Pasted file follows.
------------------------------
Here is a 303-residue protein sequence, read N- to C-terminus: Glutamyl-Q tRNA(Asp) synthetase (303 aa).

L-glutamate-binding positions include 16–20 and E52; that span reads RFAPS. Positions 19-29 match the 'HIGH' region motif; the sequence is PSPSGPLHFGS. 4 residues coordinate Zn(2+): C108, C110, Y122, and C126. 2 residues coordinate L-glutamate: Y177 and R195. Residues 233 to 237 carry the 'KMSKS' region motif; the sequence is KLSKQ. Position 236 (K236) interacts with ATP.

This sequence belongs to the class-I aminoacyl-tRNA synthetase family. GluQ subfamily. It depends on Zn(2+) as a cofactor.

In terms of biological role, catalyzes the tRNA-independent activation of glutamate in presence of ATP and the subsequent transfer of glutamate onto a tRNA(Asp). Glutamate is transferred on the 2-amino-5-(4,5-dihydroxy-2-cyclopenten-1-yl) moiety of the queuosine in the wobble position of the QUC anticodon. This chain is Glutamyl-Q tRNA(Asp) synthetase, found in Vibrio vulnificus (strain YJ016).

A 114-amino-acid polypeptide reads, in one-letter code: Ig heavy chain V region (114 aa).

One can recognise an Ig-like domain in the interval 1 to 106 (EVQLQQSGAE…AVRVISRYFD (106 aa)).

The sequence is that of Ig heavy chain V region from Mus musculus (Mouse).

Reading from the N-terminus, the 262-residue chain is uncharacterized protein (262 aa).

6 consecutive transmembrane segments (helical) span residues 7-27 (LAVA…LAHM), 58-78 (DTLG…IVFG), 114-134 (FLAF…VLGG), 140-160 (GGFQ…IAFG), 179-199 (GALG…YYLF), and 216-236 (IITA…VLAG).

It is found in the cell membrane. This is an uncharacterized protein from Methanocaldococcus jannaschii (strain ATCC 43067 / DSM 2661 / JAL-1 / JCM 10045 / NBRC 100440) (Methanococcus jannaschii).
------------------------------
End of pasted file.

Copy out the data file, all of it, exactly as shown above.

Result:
Here is a 303-residue protein sequence, read N- to C-terminus: Glutamyl-Q tRNA(Asp) synthetase (303 aa).

L-glutamate-binding positions include 16–20 and E52; that span reads RFAPS. Positions 19-29 match the 'HIGH' region motif; the sequence is PSPSGPLHFGS. 4 residues coordinate Zn(2+): C108, C110, Y122, and C126. 2 residues coordinate L-glutamate: Y177 and R195. Residues 233 to 237 carry the 'KMSKS' region motif; the sequence is KLSKQ. Position 236 (K236) interacts with ATP.

This sequence belongs to the class-I aminoacyl-tRNA synthetase family. GluQ subfamily. It depends on Zn(2+) as a cofactor.

In terms of biological role, catalyzes the tRNA-independent activation of glutamate in presence of ATP and the subsequent transfer of glutamate onto a tRNA(Asp). Glutamate is transferred on the 2-amino-5-(4,5-dihydroxy-2-cyclopenten-1-yl) moiety of the queuosine in the wobble position of the QUC anticodon. This chain is Glutamyl-Q tRNA(Asp) synthetase, found in Vibrio vulnificus (strain YJ016).

A 114-amino-acid polypeptide reads, in one-letter code: Ig heavy chain V region (114 aa).

One can recognise an Ig-like domain in the interval 1 to 106 (EVQLQQSGAE…AVRVISRYFD (106 aa)).

The sequence is that of Ig heavy chain V region from Mus musculus (Mouse).

Reading from the N-terminus, the 262-residue chain is uncharacterized protein (262 aa).

6 consecutive transmembrane segments (helical) span residues 7-27 (LAVA…LAHM), 58-78 (DTLG…IVFG), 114-134 (FLAF…VLGG), 140-160 (GGFQ…IAFG), 179-199 (GALG…YYLF), and 216-236 (IITA…VLAG).

It is found in the cell membrane. This is an uncharacterized protein from Methanocaldococcus jannaschii (strain ATCC 43067 / DSM 2661 / JAL-1 / JCM 10045 / NBRC 100440) (Methanococcus jannaschii).